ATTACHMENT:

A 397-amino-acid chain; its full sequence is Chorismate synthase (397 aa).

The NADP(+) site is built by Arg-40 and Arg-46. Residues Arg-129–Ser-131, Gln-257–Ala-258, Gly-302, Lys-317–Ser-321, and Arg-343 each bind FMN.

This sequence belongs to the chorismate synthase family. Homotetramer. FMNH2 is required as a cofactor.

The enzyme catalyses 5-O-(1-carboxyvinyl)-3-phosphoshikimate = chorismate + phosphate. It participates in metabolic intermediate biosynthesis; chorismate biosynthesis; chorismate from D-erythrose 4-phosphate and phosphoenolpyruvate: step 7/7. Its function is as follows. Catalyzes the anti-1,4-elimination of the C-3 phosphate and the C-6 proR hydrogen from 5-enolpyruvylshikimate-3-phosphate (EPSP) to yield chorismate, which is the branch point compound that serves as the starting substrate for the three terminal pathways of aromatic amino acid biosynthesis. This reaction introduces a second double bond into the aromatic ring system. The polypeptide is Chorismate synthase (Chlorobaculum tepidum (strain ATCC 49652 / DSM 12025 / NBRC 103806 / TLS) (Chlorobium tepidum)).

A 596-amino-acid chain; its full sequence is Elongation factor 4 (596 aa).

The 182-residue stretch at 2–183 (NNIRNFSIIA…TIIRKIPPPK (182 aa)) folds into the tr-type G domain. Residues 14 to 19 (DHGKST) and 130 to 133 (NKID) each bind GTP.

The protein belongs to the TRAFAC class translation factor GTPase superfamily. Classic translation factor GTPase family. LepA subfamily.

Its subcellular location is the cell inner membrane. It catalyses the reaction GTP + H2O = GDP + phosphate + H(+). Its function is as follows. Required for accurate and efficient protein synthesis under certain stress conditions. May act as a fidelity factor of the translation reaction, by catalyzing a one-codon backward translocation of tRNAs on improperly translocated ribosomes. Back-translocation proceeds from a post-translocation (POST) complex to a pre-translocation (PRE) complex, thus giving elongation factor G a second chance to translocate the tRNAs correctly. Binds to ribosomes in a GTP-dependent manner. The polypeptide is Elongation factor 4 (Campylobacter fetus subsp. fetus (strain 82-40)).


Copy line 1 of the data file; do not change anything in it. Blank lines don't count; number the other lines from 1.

A 397-amino-acid chain; its full sequence is Chorismate synthase (397 aa).